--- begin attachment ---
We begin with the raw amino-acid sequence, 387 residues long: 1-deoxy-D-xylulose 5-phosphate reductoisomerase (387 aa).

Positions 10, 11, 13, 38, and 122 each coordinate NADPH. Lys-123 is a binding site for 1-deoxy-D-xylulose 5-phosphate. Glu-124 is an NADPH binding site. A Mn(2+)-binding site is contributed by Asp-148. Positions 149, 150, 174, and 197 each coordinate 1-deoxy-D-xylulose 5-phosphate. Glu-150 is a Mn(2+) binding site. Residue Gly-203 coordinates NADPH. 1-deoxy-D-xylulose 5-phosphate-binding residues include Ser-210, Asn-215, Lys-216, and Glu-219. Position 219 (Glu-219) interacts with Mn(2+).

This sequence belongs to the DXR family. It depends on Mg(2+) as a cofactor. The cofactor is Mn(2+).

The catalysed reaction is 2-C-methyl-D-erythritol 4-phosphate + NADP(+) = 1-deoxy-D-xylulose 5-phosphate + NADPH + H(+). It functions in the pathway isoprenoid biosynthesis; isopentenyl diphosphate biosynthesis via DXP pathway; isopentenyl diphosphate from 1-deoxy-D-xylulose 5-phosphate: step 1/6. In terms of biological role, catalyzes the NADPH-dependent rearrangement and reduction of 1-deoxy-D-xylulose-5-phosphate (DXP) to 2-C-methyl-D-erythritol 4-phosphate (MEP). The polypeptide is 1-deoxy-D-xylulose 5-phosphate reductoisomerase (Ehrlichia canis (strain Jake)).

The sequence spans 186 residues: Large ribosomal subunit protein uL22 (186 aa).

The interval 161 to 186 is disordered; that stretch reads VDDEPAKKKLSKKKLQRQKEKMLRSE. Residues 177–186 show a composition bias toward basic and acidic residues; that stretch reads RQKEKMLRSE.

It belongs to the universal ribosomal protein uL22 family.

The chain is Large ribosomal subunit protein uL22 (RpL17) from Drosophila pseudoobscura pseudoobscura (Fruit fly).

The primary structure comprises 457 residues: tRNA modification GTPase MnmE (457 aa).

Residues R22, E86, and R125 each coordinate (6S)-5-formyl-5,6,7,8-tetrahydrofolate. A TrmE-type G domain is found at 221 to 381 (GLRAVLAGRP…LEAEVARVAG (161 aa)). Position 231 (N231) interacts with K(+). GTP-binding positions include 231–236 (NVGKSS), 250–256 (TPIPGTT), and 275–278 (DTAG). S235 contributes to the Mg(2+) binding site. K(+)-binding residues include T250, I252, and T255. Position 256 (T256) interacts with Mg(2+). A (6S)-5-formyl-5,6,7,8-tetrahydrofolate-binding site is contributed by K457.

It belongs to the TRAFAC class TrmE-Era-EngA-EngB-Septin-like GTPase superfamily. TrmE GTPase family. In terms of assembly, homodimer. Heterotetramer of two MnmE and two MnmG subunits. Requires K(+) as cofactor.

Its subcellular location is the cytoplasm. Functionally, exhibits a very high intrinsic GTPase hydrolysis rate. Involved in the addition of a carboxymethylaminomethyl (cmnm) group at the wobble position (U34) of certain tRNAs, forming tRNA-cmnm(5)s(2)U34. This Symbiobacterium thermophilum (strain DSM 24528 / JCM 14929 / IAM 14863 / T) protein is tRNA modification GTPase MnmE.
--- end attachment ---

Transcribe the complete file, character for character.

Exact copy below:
We begin with the raw amino-acid sequence, 387 residues long: 1-deoxy-D-xylulose 5-phosphate reductoisomerase (387 aa).

Positions 10, 11, 13, 38, and 122 each coordinate NADPH. Lys-123 is a binding site for 1-deoxy-D-xylulose 5-phosphate. Glu-124 is an NADPH binding site. A Mn(2+)-binding site is contributed by Asp-148. Positions 149, 150, 174, and 197 each coordinate 1-deoxy-D-xylulose 5-phosphate. Glu-150 is a Mn(2+) binding site. Residue Gly-203 coordinates NADPH. 1-deoxy-D-xylulose 5-phosphate-binding residues include Ser-210, Asn-215, Lys-216, and Glu-219. Position 219 (Glu-219) interacts with Mn(2+).

This sequence belongs to the DXR family. It depends on Mg(2+) as a cofactor. The cofactor is Mn(2+).

The catalysed reaction is 2-C-methyl-D-erythritol 4-phosphate + NADP(+) = 1-deoxy-D-xylulose 5-phosphate + NADPH + H(+). It functions in the pathway isoprenoid biosynthesis; isopentenyl diphosphate biosynthesis via DXP pathway; isopentenyl diphosphate from 1-deoxy-D-xylulose 5-phosphate: step 1/6. In terms of biological role, catalyzes the NADPH-dependent rearrangement and reduction of 1-deoxy-D-xylulose-5-phosphate (DXP) to 2-C-methyl-D-erythritol 4-phosphate (MEP). The polypeptide is 1-deoxy-D-xylulose 5-phosphate reductoisomerase (Ehrlichia canis (strain Jake)).

The sequence spans 186 residues: Large ribosomal subunit protein uL22 (186 aa).

The interval 161 to 186 is disordered; that stretch reads VDDEPAKKKLSKKKLQRQKEKMLRSE. Residues 177–186 show a composition bias toward basic and acidic residues; that stretch reads RQKEKMLRSE.

It belongs to the universal ribosomal protein uL22 family.

The chain is Large ribosomal subunit protein uL22 (RpL17) from Drosophila pseudoobscura pseudoobscura (Fruit fly).

The primary structure comprises 457 residues: tRNA modification GTPase MnmE (457 aa).

Residues R22, E86, and R125 each coordinate (6S)-5-formyl-5,6,7,8-tetrahydrofolate. A TrmE-type G domain is found at 221 to 381 (GLRAVLAGRP…LEAEVARVAG (161 aa)). Position 231 (N231) interacts with K(+). GTP-binding positions include 231–236 (NVGKSS), 250–256 (TPIPGTT), and 275–278 (DTAG). S235 contributes to the Mg(2+) binding site. K(+)-binding residues include T250, I252, and T255. Position 256 (T256) interacts with Mg(2+). A (6S)-5-formyl-5,6,7,8-tetrahydrofolate-binding site is contributed by K457.

It belongs to the TRAFAC class TrmE-Era-EngA-EngB-Septin-like GTPase superfamily. TrmE GTPase family. In terms of assembly, homodimer. Heterotetramer of two MnmE and two MnmG subunits. Requires K(+) as cofactor.

Its subcellular location is the cytoplasm. Functionally, exhibits a very high intrinsic GTPase hydrolysis rate. Involved in the addition of a carboxymethylaminomethyl (cmnm) group at the wobble position (U34) of certain tRNAs, forming tRNA-cmnm(5)s(2)U34. This Symbiobacterium thermophilum (strain DSM 24528 / JCM 14929 / IAM 14863 / T) protein is tRNA modification GTPase MnmE.